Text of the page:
Solar Terrestrial Activity Report

Last major update issued on July 18, 2005 at 04:15 UTC.

[Solar and geomagnetic data - last month (updated daily)]
[Solar wind and electron fluence charts (updated daily)]
[Solar cycles 21-23 (last update July 2, 2005)]
[Solar cycles 1-20]
[Graphical comparison of cycles 21, 22 and 23 (last update July 2, 2005)]
[Graphical comparison of cycles 2, 10, 13, 17, 20 and 23 (last update July 2, 2005)]
[Historical solar and geomagnetic data charts 1954-2004 (last update February 1, 2005)]
[Archived reports (last update July 2, 2005)]

Recent activity

The geomagnetic field was quiet to minor storm on July 17. Solar wind speed ranged between 387 and 561 (all day average 463) km/sec. The CME related disturbance which began early in the day, was associated with two episodes of a sustained (moderate) southerly swing of the interplanetary magnetic field, the first from 07:30 until 10h UTC, the second after 21h UTC. These episodes caused minor storm conditions.

Solar flux measured at 20h UTC on 2.8 GHz was 74.1. The planetary A index was 22 (STAR Ap - based on the mean of three hour interval ap indices: 21.5).
Three hour interval K indices: 32353335 (planetary), 32343325 (Boulder).

The background x-ray flux is at the class A7 level.

At midnight the visible solar disk was spotless. The solar flare activity level was low. A total of 1 C class event was recorded during the day, a C4.3 flare in region 10790 at the southwest limb.

Coronal mass ejections (CMEs)

July 15-16: No obvious partly or fully Earth directed CMEs were observed.
July 17: An impressive full halo CME was observed in LASCO C3 images starting at 12:18 UTC. Its source was in region 10786 well behind the northwest limb. A minor increase in proton levels was observed as well after this event.

Coronal holes

Coronal hole history (since late October 2002)
Compare today's report with the situation one solar rotation ago: 28 days ago 27 days ago 26 days ago

A well defined recurrent trans equatorial coronal hole (CH175) will rotate into an Earth facing position on July 17-19.

Processed SOHO/EIT 284 image at 01:06 UTC on July 18. The darkest areas on the solar disk are likely coronal holes.


The geomagnetic field is expected to be quiet to minor storm on July 18 due to CME effects. Quiet to unsettled is likely on July 19. Late on July 19 or early on July 20 a high speed stream from CH175 is likely to arrive and could cause unsettled to minor storm conditions until July 22.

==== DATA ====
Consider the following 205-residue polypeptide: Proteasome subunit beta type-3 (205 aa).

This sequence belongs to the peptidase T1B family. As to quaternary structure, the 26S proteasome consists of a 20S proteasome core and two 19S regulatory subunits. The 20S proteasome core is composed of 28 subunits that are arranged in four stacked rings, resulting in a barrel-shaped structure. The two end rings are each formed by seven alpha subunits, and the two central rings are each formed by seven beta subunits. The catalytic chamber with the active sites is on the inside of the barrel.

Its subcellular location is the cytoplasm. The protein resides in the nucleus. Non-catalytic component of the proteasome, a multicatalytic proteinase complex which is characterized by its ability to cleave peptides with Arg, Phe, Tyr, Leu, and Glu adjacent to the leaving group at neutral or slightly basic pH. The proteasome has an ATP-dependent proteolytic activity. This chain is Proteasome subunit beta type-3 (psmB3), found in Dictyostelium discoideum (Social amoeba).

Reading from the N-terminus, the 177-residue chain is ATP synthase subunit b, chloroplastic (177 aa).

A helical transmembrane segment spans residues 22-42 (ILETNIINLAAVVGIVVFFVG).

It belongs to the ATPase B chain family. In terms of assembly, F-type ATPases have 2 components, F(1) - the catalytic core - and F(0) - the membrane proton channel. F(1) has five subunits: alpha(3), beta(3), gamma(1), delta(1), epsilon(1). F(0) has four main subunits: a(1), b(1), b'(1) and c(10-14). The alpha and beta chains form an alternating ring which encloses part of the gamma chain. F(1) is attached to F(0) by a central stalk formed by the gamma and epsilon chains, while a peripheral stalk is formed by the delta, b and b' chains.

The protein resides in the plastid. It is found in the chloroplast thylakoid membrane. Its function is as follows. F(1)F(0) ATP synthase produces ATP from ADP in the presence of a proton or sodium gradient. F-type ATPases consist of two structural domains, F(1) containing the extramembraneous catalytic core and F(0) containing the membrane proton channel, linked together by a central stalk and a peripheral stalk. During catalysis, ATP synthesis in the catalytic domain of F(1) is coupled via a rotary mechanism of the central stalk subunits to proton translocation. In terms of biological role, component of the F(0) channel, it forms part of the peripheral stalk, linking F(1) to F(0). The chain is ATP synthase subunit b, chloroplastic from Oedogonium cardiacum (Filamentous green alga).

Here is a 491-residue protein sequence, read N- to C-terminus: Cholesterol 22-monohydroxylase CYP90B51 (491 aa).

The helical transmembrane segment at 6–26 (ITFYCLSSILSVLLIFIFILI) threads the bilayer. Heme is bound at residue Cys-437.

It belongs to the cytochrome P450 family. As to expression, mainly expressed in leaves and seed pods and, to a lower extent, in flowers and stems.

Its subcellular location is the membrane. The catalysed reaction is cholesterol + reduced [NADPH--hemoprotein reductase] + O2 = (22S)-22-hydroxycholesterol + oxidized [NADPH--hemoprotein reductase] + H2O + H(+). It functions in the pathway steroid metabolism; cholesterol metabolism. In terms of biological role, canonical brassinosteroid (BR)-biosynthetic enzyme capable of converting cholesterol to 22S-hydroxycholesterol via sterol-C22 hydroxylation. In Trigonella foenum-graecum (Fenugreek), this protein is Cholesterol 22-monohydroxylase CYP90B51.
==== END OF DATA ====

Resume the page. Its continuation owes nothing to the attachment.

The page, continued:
Coronal holes (1) Coronal mass ejections (2) M and X class flares (3)
Coronal hole indicator CME indicator M and X class flare indicator

1) Effects from a coronal hole could reach Earth within the next 5 days. When the high speed stream has arrived the color changes to green.
2) Material from a CME is likely to impact Earth within 96 hours.
3) There is a possibility of either M or X class flares within the next 48 hours.

Green: 0-20% probability, Yellow: 20-60% probability, Red: 60-100% probability.


Long distance low and medium frequency (below 2 MHz) propagation along east-west paths over high and upper middle latitudes is very poor. Propagation along long distance north-south paths is poor. Trans Atlantic propagation conditions are normally monitored every night on 1470 kHz. Dominant stations tonight: Radio Cristal del Uruguay and Radio Vibración (Venezuela). An unidentified station from Brazil had a weak and steady signal on 1480 kHz, otherwise there weren't any unusual signals around.

Active solar regions (Recent map)

Compare to the previous day's image.

Data for all numbered solar regions according to the Solar Region Summary provided by NOAA/SEC. Comments are my own, as is the STAR spot count (spots observed at or inside a few hours before midnight) and data for regions not numbered by SEC or where SEC has observed no spots. SEC active region numbers in the table below and in the active region map above are the historic SEC/USAF numbers.

Active region Date numbered SEC
Location at midnight Area Classification Comment
10789 2005.07.03     N17W85     plage
10790 2005.07.13 2   S10W93 0060 HAX spotless
S569 2005.07.12     N06W11     plage
Total spot count: 2 0  
SSN: 12 0  

Monthly solar cycle data

Month Average solar
flux at Earth
International sunspot number Smoothed sunspot number
2000.04 184.2 125.5 120.8
cycle 23 sunspot max.
2000.07 202.3 170.1 119.8
2001.12 235.1 132.2 114.6 (-0.9)
2004.05 99.8 41.5 43.8 (-1.7)
2004.06 97.4 43.2 41.6 (-2.2)
2004.07 119.1 51.1 40.2 (-1.4)
2004.08 109.6 40.9 39.2 (-1.0)
2004.09 103.1 27.7 37.5 (-1.7)
2004.10 105.9 48.0 35.9 (-1.6)
2004.11 113.2 43.5 35.3 (-0.6)
2004.12 94.5 17.9 35.2 (-0.1)
2005.01 102.2 31.3 (34.6 predicted, -0.6)
2005.02 97.2 29.1 (33.3 predicted, -1.3)
2005.03 89.9 24.8 (31.6 predicted, -1.7)
2005.04 86.0 24.4 (29.7 predicted, -1.9)
2005.05 99.3 42.6 (27.2 predicted, -2.5)
2005.06 93.7 39.3 (25.7 predicted, -1.5)
2005.07 105.4 (1) 56.5 (2) (24.7 predicted, -1.0)

1) Running average based on the daily 20:00 UTC observed solar flux value at 2800 MHz.
2) Unofficial, accumulated value based on the Boulder (NOAA/SEC) sunspot number. The official international sunspot number is typically 30-50% lower.

This report has been prepared by Jan Alvestad. It is based partly on my own observations and analysis, and partly on data from some of these solar data sources. All time references are to the UTC day. Comments and suggestions are always welcome.

[DX-Listeners' Club]